Section 216, which is headed "Indecent treatment of girls ...", does not define the term "dealing" as an assault, but provides that it includes doing any act which would constitute an assault, as defined, if done without consent.  It is a provision which appeared in s.216 of the Code as originally enacted, although it was not in cl.223 of the draft Bill.  The expressions "deal" and "deal with", which in this context have the meaning "to have to do with", "to act towards" or "to treat (in some specified way)" (Oxford English Dictionary), are plainly capable of a wide application, which is not confined to, even if it includes, an assault as defined.

Quite apart from that consideration, s.245 of the Code provides, so far as material here, that:

"A person who strikes, touches, or moves, or otherwise applies force of any kind to, the person of another, either directly or indirectly, without his consent, or with his consent if the consent is obtained by fraud ... is said to assault that other person, and the act is called an 'assault'."

In defining the word "assault", s.245 expressly includes touching a person either directly or indirectly; that is to say, a battery at common law.  In placing her mouth on the appellant's penis, the complainant touched him, as she also did when she rubbed his penis with her hand.  Equally, however, in each of these incidents his penis touched either her mouth or her hand.  Indeed, it is impossible to dispute that at one and the same time they touched each other.

It was submitted that this was to ignore the effect of the words "or otherwise applied force of any kind" in s.245.  But it is not legitimate to regard that expression as controlling the words that precede it, or as requiring that there be an element of force or even necessarily of volition in the act of touching.  At common law touching amounted to battery regardless of the degree of force used.  Matters going to volition are accommodated by the provisions of s.23 of the Code.  A person who falls or is pushed against another would not ordinarily be criminally responsible for touching that other person without his or her consent; but that is because of the exculpatory provisions of s.23, and not because there is no touching or "assault" as defined in s.245.  None of the acts done by the appellant could, in terms of s.23, be said to have occurred independently of the exercise of his will, or to have been an event that happened by accident.  The appellant asked her to perform them.  The jury, as they were plainly entitled to do, found the acts done were "indecent" within the meaning of s.216.

In the present case, there is no doubt that, in relation to counts 4 and 5, the appellant's penis touched the complainant's mouth; and, as regards count 7, that his penis touched her hand.  Those were acts which, if done without her consent, would each constitute an "assault" as defined in s.245 of the Code.  They would not involve an assault at common law.  But that is because s.245 assigns to the term "assault" a different meaning from the meaning it has at common law; and, in defining the term "deal with", s.216 includes an act which, if done without consent, would constitute an assault as so defined.  The English decisions referred are applicable because of the way assault is defined in s.245.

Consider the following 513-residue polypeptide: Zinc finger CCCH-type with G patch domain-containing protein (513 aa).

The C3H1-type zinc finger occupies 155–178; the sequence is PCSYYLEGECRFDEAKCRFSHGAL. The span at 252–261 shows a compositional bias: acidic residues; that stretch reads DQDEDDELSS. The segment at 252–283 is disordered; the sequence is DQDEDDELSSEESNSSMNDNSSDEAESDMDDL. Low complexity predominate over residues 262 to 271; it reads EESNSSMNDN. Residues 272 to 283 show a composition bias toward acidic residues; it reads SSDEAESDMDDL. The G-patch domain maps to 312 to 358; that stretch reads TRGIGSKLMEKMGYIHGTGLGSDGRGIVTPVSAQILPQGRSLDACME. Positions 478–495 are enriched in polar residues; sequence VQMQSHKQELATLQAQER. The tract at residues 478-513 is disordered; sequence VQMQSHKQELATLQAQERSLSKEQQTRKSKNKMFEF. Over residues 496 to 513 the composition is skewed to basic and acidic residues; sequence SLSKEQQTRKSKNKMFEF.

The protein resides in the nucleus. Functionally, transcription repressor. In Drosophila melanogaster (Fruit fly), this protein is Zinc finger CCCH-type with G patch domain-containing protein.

It was said that, if all this was so, the complainant herself had committed an assault on the appellant.  But her touching him as she did took place with his consent and so could not have amounted to an "assault" under s.245 by her on him.  It nevertheless constituted a dealing with her by him.  Section 216 made it an offence to deal indecently with a girl under the age of 16.  She could scarcely be said to have "dealt with" herself.  If it is said that she nevertheless assisted him to commit that offence on herself, the answer is that the complainant was at the time of all of the offences under 10 years old.  She was born on 6 August 1971.  Under s.29 of the Code, she could not at that age be criminally responsible for any act or omission.

In the course of the summing up, the trial judge referred to the appellant's having procured the complainant to do the acts constituting the offences on counts 4, 5 and 7.  It seems to have been thought that the appellant's criminal responsibility in some way depended on s.7 of the Code.  That is not the view we take of the matter, but the appellant could not have been prejudiced by his Honour's remarks on that topic.  In arriving at their verdicts the jury must necessarily have been satisfied of all the facts required to establish the appellant's guilt under s.216.  There has been no miscarriage of justice and the appeal against conviction must fail.